DSU photography club selling Krispy Kremes as Relay for Life fundraiser
“Just about everyone loves doughnuts.”
That was one of the lessons the Dakota State University Photography Club members learned last year, said club advisor Dr. Thomas Jones, when the group sold Krispy Kreme doughnuts and coffee as a fundraiser for Relay for Life.
The members learned other lessons, too, said Lindsey Pate, president of the Photography Club, especially when she sold some doughnuts to one woman who was a cancer survivor.
“That was touching. It makes you take a step back and realize that this is a good cause.”
With that motivation, the club decided to do the fundraiser again this year, and the members hope to improve on 2016’s sales, matching or surpassing the $2,000 profit last year.
The Krispy Kreme Doughnut Company started a program in 1955 to allow “educational, religious, or charitable organizations” to raise money for good causes such as Relay for Life. In 2015, the North Carolina-based company helped groups raise $39 million.
The DSU club is currently taking reservations for their 2017 Krispy Kreme doughnuts and coffee. The cost is $10 for a dozen doughnuts, and $10 for a 12 oz. bag of Krispy Kreme coffee, either smooth, rich, or decaf. The last day for reservations is March 24, with delivery on March 31. Pate may be contacted at email@example.com.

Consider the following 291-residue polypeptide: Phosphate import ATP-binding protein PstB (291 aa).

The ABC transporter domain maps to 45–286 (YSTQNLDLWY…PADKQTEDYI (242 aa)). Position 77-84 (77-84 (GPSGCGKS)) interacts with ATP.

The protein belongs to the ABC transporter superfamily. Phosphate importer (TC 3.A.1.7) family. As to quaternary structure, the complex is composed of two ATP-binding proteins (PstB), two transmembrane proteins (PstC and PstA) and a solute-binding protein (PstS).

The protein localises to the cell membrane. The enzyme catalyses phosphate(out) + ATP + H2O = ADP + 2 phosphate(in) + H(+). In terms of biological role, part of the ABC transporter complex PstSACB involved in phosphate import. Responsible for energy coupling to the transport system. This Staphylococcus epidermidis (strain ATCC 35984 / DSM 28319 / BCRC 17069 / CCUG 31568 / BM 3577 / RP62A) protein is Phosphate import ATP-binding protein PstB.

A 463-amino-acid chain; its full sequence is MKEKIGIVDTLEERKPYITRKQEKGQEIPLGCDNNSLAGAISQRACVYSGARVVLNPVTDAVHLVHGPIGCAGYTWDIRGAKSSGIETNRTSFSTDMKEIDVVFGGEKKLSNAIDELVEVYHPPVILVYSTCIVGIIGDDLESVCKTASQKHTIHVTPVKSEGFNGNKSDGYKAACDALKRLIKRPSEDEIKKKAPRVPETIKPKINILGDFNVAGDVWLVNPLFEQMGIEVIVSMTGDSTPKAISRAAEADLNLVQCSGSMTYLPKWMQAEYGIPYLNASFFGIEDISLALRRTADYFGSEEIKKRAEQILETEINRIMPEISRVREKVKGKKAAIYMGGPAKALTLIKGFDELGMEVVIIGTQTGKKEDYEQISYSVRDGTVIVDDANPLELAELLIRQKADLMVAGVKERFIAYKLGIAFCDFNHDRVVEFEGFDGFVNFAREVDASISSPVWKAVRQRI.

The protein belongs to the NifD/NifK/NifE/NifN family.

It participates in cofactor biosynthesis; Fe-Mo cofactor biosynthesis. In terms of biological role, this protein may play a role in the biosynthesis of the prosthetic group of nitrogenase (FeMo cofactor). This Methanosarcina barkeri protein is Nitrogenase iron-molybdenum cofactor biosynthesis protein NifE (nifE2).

Once orders are placed, members of the club will travel to Omaha, Nebraska, to pick up the doughnuts, as that is the nearest physical store location to Madison.
“I thought I was pretty organized,” Pate said, but the whole process is teaching the Canton native better time-management skills, “to keep sales organized, and the club members going.” Participating in these events “also teaches people skills,” she added, because “You have to be able to talk to people and socialize.”
The club will also be hosting a booth at the college’s Relay for Life event on April 18. Money raised from these fundraising events will help support “groundbreaking cancer research, critical patient care services, education and prevention initiatives,” says the American Cancer Society website.
While these fundraisers are a good way for club members to give back to the community, they are not the only way. The club also provides photography services at community events such as the annual haunted house, and has hosted a family photography day, Pate said.
Other fundraisers have a more direct effect on the group, such as bake sales and an annual calendar sale. “The collaboration is important for building club morale,” Jones said.
While they are not easy, these events also teach the club members that they are necessary to pay for supplies and travel, he added, and “if everyone in the club participates it can be very profitable.”